The challenge is to be able to return the Cube to its original state from any position.


Warning: Wikipedia contains spoilers. Some of the remarks below might make it easier for the reader to solve this puzzle.

A standard cube measures approximately 2 1/8 inches (5.4 cm) on each side. The puzzle consists of the 26 unique miniature cubes ("cubies") on the surface. However, the centre cube of each face is merely a single square facade; all six are affixed to the core mechanisms. These provide structure for the other pieces to fit into and turn around. So there are 21 pieces: a single core, of three intersecting axes holding the six centre squares in place but letting them rotate, and 20 smaller plastic pieces which fit into it to form a cube. The cube can be taken apart without much difficulty, typically by prying an "edge cubie" away from a "center cubie" until it dislodges. It is a simple process to "solve" a cube in this manner, by reassembling the cube in a solved state; however, this is not the challenge.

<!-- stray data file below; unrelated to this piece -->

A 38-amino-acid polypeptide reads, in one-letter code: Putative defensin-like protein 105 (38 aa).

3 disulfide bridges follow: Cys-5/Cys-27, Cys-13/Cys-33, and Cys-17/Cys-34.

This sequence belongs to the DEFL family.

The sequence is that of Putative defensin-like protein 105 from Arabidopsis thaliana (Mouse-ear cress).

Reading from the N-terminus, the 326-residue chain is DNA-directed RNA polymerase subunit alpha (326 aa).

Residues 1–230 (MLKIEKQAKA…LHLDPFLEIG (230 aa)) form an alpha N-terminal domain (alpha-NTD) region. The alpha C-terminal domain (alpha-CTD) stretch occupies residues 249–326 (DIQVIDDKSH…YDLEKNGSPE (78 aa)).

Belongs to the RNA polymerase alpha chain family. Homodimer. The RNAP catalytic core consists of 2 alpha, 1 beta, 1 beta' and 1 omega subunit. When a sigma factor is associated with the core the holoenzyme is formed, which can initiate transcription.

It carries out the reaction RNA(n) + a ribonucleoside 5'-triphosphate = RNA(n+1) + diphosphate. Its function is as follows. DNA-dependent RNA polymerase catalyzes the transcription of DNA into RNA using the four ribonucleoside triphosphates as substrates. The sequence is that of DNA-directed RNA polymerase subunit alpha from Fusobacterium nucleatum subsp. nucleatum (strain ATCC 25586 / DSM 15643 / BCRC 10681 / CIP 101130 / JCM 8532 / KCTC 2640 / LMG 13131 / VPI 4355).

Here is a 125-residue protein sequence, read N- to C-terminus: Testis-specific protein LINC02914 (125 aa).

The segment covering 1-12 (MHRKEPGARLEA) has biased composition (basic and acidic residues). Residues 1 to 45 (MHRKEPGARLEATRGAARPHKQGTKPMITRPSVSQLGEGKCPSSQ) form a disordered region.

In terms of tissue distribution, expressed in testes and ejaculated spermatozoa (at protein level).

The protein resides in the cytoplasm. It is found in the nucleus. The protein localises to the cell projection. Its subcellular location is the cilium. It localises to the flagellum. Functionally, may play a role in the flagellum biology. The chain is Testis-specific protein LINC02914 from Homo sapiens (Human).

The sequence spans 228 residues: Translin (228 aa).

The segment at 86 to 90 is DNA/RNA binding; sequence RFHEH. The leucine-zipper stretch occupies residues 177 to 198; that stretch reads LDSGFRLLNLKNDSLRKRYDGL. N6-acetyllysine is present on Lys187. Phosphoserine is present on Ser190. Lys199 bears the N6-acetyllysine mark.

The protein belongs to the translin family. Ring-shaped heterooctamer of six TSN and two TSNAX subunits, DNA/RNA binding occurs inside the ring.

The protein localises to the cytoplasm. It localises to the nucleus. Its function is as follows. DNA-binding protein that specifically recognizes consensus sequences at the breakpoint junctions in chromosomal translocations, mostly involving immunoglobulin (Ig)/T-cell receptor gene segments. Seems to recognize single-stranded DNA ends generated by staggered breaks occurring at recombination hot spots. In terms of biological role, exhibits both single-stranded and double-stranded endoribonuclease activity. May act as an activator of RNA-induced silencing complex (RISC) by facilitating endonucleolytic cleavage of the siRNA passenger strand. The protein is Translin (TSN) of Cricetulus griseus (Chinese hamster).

There are 12 edge pieces which show two colored sides each, and 8 corner pieces which show three colours. Each piece shows a unique colour combination, but not all combinations are realized (For example, there is no edge piece showing both white and yellow, if white and yellow are on opposite sides of the solved cube). The location of these cubies relative to one another can be altered by twisting an outer third of the cube 90 degrees, 180 degrees or 270 degrees; but the location of the coloured sides relative to one another in the completed state of the puzzle cannot be altered: it is fixed by the relative positions of the centre squares and the distribution of colour combinations on edge and corner pieces. The colors of the stickers are traditionally red opposite orange, yellow opposite white, and green opposite blue.